BRATISLAVA: Slovakia’s veteran leftist Robert Fico, who offered to step down as prime minister on Wednesday amid tensions sparked by the murder of a journalist, has always been a polarising figure in the ex-Communist EU member.
Alternately hailed as a tenacious and savvy politician and condemned as a populist demagogue who has peddled hatred of refugees, the 53-year-old Fico has spent ten years overall in the prime minister’s chair.
His latest stint has apparently drawn to a close less than a month after the murder of young journalist Jan Kuciak and his fiancee, who were found shot dead on February 25.
The crime sparked a wave of anti-government sentiment across Slovakia as Kuciak had pointed out links between the Italian mafia and Fico’s government in his last article published posthumously.
Fico’s critics have immediately pointed out his aversion to journalists whom he once called “dirty, anti-Slovak prostitutes”, “plain, silly hyenas” and “slimy snakes.”
Announcing his resignation, Fico insisted he would propose a new prime minister from his own Smer party.
He used the opportunity to lash out at the right-wing opposition, saying Smer would not “hand the state over without any reason to the opposition amateurs and loudmouths.”
A lawyer by profession, Fico launched his political career in the Communist Party just before the 1989 Velvet Revolution swept away the regime in former Czechoslovakia, ushering in capitalism and democracy.
The no-nonsense Fico burnished his EU credentials as Slovakia’s representative to the European Court of Human Rights in Strasbourg from 1994 to 2000.
During that time, he was overlooked for a ministerial post by the Democratic Left Party (SDL) — the Communist Party’s political heir — in 1998.
He unceremoniously quit the party the following year to set up his own, the Smer-Social Democrats (Smer-SD).
The gamble paid off in 2006 when Smer-SD scored a parliamentary landslide, catapulting Fico into the prime minister’s seat two years after Slovakia joined the EU.
It was then that the leftist leader first forged a coalition with the far-right Slovak National Party (SNS), which shares his staunch anti-refugee rhetoric and populist leanings.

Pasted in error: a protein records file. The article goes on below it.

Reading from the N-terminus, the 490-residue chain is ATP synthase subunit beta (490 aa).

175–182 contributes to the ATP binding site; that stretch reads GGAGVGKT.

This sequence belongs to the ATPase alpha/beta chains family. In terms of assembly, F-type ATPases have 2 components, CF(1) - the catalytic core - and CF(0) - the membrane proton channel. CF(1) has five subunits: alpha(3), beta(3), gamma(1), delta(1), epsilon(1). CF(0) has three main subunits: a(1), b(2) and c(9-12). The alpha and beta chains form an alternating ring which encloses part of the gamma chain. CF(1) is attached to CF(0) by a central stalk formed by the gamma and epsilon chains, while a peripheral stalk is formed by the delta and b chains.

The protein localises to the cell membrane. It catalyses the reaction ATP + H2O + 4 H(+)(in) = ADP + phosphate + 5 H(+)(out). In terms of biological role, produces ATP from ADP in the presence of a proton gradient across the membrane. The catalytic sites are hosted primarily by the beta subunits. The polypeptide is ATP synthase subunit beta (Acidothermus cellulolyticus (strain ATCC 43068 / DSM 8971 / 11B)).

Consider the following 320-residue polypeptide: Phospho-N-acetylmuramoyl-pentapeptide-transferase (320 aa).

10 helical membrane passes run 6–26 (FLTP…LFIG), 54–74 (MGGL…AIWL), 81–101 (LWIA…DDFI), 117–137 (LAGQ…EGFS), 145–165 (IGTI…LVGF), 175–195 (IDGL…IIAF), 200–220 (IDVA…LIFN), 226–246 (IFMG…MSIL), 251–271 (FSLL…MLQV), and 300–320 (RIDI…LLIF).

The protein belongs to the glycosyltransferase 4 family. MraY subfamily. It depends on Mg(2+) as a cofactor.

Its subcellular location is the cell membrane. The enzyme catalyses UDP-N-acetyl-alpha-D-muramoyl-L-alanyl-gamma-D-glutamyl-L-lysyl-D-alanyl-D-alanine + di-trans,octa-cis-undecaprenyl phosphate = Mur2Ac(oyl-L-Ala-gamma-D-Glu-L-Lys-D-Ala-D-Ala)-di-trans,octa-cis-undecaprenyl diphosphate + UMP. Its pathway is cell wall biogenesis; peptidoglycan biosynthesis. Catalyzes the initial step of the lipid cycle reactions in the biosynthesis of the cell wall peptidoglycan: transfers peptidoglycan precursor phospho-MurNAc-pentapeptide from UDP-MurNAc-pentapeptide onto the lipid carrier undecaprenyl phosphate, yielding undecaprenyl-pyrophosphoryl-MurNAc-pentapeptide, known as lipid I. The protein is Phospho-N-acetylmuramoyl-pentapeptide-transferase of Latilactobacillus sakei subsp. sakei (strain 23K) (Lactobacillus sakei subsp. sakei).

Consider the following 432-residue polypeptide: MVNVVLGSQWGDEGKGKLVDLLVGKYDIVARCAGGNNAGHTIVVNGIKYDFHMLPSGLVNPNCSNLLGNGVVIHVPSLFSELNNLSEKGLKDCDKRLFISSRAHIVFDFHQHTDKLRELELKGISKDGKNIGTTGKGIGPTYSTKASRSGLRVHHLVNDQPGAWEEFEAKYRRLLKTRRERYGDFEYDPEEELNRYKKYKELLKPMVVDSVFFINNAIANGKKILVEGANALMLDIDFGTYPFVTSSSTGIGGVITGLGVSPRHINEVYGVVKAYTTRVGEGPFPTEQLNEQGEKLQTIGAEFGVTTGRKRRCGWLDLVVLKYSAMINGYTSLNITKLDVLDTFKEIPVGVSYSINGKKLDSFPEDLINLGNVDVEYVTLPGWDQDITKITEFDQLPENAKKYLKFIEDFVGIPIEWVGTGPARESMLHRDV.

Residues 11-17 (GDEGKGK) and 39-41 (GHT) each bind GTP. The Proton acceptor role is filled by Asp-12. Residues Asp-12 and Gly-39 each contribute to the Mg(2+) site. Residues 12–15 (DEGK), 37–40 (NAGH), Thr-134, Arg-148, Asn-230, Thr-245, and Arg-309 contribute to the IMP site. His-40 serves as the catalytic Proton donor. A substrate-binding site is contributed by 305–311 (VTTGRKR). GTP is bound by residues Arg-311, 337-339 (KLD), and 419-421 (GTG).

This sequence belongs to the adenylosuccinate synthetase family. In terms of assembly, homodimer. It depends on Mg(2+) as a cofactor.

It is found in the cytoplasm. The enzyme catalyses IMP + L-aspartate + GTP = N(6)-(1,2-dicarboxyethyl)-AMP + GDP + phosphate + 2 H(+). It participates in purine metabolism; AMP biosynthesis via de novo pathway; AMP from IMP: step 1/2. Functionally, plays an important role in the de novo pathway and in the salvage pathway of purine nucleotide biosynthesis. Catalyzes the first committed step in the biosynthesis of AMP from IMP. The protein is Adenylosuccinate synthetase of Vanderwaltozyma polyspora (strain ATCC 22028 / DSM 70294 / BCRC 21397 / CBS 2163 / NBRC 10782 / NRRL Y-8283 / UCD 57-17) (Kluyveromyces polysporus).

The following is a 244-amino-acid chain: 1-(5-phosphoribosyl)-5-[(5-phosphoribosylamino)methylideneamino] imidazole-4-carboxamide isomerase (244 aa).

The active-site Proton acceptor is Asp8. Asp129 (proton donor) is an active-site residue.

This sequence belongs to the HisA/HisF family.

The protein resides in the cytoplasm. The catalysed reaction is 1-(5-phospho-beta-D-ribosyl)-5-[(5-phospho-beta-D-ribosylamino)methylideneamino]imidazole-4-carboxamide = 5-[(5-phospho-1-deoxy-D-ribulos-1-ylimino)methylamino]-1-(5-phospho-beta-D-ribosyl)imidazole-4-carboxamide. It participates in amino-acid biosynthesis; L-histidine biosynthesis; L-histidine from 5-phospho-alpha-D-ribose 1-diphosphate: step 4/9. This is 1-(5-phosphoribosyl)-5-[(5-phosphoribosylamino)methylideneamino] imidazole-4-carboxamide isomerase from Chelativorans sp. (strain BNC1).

Fico shrewdly capitalised on the global financial crisis in 2008-9 to bolster his popularity by refusing to impose austerity measures.
Slovakia’s 2009 eurozone entry crowned Fico’s first four-year stint as prime minister, but elections in 2010 sent him back to the opposition as he failed to form a coalition despite coming out top.
But he was back two years later, scoring a landslide win in a 2012 snap election following the infamous fall of a centre-right coalition amid corruption allegations.
Fico, whose Smer won a majority in parliament in the vote, suffered a blow in 2014 when Andrej Kiska, a philanthropist and political novice, beat him to the Slovak presidency.
Tensions between the two have become a hallmark of Slovak politics.
After Kuciak’s murder, Kiska called for a sweeping cabinet reshuffle or even snap elections, a proposal slammed by Fico as “an attempt to totally destabilise our country.”
Smer went on to win the last election in March 2016, but it lost the parliamentary majority.
The current government includes Smer, the small Hungarian Most-Hid party and the SNS.
When the recent refugee crisis swept Europe, Fico took one of the toughest stances in Europe, refusing to take any decision “which would give rise to a distinct Muslim community in Slovakia” and slamming the EU’s quota programme to redistribute refugees.
But he has gradually backed down and called for closer co-operation with EU powerhouses France and Germany.
Born on September 15, 1964, Fico shrugs off “populist” and “demagogue” labels, despite famously insisting that “the strong and the rich” should bear the costs of consolidating public finances.
Fluent in English, Fico enjoys fast cars, football and roller-skating.
He is married to fellow lawyer Svetlana with whom he has a son, Michal.